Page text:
REGISTRATION OF YOUR DOMICILE IN BERLIN
Another german novum that only exists in few european countries is the registration of your domicile. According to the Registration Law (Bundesmeldegesetz), every person residing in Germany is obliged to register his/her domicile at the Registration Office (Meldestelle) at the City Hall within two weeks after the start of the lease contract. Likewise, if one changes his/her domicile and if one leaves Berlin completely one has to register his depart or register a new domicile (de-registration).
After registering, one gets a registration receipt that used to be a must for most economic activities. It still is a must for most places in Germany, but not anymore to that extent in the capital.
For all the European Citizens, as well as those that hold a valid residence permit within the European Union, the registration is only necessary, if one decides to spend more than two months in Germany. In that case, according to the Registration Law, this is a legal obligation, one has to fulfill with penalties pending against those that omit to do so, according to the Registration Law/Bundesmeldegesetz (BMG).
This is nevertheless rebuttable, if one resides in an other European Union Country and declares to have his/her domicile elsewhere. There is a rebuttable presumption within the european law regarding those that live within more than one countries, that at least six months or more is the time-limit to presume that one has a permanent residency in a country. If one has already a domicile registered in Germany, then he/she only has to register within the berliner Registration Office, if he/she decides to stay for more than six months in Berlin.
Nevertheless, if one decides to actively participate in the social and economic berliner life, registration has to be carried out within two weeks, as from the day of the beginning of the lease contract. For registrations that occur later than this time limit, there is a penalty depending on the delay and can vary from 10-1000Euros. (§54 Bundesmeldesgesetz-BMG)
In Berlin you can use all the available Registration Offices (40 in total) to register your domicile. The process used to be very simple. One booked an appointment with the Registration Office of his preference or showed up there without an appointment – in which case one had to wait up for his/her number – along with a. the passport/identity card, b. the lease contract and c.the registration form that one finds in the reception at the City Hall, one could register the same day at the City Hall.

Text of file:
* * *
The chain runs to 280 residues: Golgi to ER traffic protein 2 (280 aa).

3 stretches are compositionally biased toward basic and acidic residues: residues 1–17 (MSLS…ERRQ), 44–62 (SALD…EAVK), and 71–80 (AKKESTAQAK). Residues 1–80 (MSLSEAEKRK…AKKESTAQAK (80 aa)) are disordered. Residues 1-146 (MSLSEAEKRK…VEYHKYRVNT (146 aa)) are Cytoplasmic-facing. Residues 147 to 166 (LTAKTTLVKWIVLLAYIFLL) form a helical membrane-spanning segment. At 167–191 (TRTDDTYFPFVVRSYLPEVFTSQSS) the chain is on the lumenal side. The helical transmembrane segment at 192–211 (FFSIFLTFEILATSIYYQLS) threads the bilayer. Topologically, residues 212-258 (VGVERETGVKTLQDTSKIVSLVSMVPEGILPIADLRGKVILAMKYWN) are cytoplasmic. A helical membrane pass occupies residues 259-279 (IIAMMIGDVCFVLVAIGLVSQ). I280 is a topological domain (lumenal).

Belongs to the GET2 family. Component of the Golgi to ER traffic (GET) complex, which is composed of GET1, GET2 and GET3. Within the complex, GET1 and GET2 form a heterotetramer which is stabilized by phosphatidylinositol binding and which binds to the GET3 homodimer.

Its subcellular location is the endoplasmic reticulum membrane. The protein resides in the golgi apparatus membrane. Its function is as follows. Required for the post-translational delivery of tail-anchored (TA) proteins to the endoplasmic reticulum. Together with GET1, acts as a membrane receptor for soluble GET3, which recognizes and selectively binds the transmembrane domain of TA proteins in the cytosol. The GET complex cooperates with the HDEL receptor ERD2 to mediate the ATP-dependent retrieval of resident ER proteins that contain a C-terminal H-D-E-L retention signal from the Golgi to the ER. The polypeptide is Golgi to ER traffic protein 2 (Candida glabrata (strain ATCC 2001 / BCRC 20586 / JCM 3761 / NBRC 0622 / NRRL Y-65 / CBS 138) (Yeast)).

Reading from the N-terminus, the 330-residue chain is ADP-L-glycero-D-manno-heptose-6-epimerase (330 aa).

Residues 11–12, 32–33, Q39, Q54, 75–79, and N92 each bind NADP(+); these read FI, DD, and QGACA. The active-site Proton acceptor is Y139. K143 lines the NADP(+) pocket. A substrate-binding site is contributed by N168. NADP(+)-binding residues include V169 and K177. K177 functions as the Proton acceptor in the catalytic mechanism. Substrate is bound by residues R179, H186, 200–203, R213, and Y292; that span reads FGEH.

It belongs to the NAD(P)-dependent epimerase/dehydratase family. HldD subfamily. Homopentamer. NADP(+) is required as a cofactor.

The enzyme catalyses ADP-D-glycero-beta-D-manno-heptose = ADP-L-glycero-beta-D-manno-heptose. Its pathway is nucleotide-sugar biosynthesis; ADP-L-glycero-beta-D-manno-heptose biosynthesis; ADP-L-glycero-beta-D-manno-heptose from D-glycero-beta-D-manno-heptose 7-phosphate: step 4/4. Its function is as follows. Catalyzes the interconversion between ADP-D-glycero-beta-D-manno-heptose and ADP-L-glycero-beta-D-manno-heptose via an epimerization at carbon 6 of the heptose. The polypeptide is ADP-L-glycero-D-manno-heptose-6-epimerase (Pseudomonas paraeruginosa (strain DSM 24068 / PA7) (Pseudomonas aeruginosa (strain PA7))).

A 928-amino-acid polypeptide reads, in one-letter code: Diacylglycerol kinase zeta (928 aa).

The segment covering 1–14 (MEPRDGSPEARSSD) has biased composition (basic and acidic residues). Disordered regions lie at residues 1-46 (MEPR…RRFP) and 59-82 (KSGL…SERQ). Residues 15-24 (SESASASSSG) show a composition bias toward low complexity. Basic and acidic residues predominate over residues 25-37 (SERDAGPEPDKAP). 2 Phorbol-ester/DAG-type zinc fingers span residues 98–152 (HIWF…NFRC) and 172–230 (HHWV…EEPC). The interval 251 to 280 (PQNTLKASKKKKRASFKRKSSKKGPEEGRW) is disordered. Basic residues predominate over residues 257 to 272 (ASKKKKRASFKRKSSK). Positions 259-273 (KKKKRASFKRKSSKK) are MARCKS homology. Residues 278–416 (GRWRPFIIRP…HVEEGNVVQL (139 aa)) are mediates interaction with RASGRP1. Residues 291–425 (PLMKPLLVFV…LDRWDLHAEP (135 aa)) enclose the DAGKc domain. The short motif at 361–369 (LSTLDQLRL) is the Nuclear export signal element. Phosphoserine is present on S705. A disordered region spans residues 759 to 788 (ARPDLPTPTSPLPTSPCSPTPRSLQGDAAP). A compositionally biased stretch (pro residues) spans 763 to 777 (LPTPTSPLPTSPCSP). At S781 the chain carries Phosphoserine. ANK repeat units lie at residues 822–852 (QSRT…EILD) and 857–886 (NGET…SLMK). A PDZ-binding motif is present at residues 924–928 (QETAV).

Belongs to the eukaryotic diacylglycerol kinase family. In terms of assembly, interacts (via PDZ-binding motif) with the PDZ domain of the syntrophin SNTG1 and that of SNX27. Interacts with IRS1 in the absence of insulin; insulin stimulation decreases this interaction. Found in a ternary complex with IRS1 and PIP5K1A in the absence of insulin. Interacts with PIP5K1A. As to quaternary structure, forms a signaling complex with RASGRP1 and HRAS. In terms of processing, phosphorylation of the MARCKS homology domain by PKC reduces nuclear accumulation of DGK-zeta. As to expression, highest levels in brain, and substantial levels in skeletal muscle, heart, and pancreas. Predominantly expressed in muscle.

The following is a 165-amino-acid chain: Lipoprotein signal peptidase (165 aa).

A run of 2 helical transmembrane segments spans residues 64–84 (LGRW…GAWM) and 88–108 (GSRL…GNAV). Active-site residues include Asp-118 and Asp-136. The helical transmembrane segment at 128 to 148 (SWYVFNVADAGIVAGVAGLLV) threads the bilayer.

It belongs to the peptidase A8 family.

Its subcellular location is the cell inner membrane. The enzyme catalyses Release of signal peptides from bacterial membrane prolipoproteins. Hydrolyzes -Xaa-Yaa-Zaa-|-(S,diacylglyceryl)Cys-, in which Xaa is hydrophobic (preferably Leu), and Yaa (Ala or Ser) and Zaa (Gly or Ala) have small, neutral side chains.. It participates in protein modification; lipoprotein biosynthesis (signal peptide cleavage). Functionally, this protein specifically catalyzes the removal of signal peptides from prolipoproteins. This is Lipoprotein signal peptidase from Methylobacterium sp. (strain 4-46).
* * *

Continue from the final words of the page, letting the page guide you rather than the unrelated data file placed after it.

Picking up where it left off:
As for the last months of 2015 and due to the massive move of young people in Berlin, the registration offices offer a unified hotline service where one can arrange an appointment. The Number of the hotline is: 115. So, registration now only occurs after appointment, unless they let you know otherwise on the hotline. The booking of an appointment stops the time-limit of two weeks, ie. that within two weeks tops, one has to arrange an appointment to register.
Next to that, as from 1st of November 2015, the registration is mandatory both for the landlord and the tenant, in case of lease. So, according to the Law, the landlord also has to fill in the correspondent form to register the tenant and send it over to the Registration Office. Omission to undergo this legal obligation also results in fines that vary depending on the length of the delay or the omission to register the tenant. Similarly to the tenant, the penalty varies from 10-1000 Euros (§54 Bundesmeldesgesetz-BMG)
Since Berlin is adapting constantly to the new reality of people moving over to live in the city that always partys, banks and insurances are much more flexible in registering and opening up accounts without the registration receipt, as they used to, they speak english and make everything easy. This should not let one believe though, that registration is unnecessary. There is a legal obligation that must be met and it is far better to register oneself on your own initiative, than have the police coming over to your apartment to assure you indeed live there and face a fine for not having registered, according to the law, information that they obtained from other offices, like insurances. Needless to write, that the exchange of the sensitive information of the domicile has raised many disputes over the years. However, keep in mind: Berlin is nice but it can be really nasty, if one decides to oversee these – in the eyes of some – trivial bureaucratic issues.
The Form of Registration one has to fill in is attached along with the translation in the english language.